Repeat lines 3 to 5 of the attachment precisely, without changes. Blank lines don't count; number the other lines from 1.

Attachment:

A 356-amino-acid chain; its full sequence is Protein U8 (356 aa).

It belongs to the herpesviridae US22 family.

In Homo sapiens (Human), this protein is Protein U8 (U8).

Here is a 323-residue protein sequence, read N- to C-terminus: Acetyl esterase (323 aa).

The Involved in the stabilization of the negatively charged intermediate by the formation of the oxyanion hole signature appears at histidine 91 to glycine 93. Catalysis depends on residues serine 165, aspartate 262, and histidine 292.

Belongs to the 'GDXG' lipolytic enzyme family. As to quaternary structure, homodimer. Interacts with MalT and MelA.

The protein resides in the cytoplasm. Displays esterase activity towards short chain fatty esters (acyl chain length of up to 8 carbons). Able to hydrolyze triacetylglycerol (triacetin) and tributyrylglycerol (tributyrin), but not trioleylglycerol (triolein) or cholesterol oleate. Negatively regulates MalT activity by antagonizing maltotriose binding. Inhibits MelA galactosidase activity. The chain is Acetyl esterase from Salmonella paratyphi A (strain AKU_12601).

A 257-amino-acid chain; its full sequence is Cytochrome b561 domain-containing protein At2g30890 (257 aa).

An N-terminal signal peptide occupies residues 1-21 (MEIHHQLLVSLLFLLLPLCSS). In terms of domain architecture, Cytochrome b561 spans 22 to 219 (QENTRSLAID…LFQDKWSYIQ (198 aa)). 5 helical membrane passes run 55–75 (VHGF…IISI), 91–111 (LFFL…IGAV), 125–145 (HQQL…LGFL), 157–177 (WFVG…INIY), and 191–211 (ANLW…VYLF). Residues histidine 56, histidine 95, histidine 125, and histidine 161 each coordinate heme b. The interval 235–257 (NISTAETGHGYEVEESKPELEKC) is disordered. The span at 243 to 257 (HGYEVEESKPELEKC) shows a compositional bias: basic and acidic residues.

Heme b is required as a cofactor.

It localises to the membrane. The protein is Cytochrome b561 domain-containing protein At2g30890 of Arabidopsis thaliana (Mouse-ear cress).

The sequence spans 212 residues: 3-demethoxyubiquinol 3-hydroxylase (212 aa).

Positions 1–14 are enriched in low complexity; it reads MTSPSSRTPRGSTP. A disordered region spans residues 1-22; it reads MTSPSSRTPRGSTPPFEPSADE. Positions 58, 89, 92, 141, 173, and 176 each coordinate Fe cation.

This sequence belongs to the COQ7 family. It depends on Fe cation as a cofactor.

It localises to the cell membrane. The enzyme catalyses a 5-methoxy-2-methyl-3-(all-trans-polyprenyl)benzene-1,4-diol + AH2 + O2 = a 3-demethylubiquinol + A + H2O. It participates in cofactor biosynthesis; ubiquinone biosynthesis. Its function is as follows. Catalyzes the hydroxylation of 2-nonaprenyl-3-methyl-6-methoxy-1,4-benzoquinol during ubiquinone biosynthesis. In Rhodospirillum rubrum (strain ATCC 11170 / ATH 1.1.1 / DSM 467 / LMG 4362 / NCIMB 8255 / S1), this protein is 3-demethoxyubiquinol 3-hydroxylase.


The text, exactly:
In Homo sapiens (Human), this protein is Protein U8 (U8).

Here is a 323-residue protein sequence, read N- to C-terminus: Acetyl esterase (323 aa).

The Involved in the stabilization of the negatively charged intermediate by the formation of the oxyanion hole signature appears at histidine 91 to glycine 93. Catalysis depends on residues serine 165, aspartate 262, and histidine 292.